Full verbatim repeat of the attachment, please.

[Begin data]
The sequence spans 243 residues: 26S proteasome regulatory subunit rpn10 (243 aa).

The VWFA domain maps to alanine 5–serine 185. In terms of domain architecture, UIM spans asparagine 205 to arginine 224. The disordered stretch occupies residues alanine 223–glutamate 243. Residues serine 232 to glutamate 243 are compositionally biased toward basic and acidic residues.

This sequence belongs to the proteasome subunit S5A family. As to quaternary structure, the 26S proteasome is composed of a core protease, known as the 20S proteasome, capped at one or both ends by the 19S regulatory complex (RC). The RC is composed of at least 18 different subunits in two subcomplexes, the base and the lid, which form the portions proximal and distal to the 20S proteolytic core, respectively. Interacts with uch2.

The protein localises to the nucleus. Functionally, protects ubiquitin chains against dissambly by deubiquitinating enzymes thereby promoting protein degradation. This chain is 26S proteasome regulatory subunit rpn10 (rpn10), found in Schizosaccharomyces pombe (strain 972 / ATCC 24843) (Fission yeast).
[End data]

The sequence spans 243 residues: 26S proteasome regulatory subunit rpn10 (243 aa).

The VWFA domain maps to alanine 5–serine 185. In terms of domain architecture, UIM spans asparagine 205 to arginine 224. The disordered stretch occupies residues alanine 223–glutamate 243. Residues serine 232 to glutamate 243 are compositionally biased toward basic and acidic residues.

This sequence belongs to the proteasome subunit S5A family. As to quaternary structure, the 26S proteasome is composed of a core protease, known as the 20S proteasome, capped at one or both ends by the 19S regulatory complex (RC). The RC is composed of at least 18 different subunits in two subcomplexes, the base and the lid, which form the portions proximal and distal to the 20S proteolytic core, respectively. Interacts with uch2.

The protein localises to the nucleus. Functionally, protects ubiquitin chains against dissambly by deubiquitinating enzymes thereby promoting protein degradation. This chain is 26S proteasome regulatory subunit rpn10 (rpn10), found in Schizosaccharomyces pombe (strain 972 / ATCC 24843) (Fission yeast).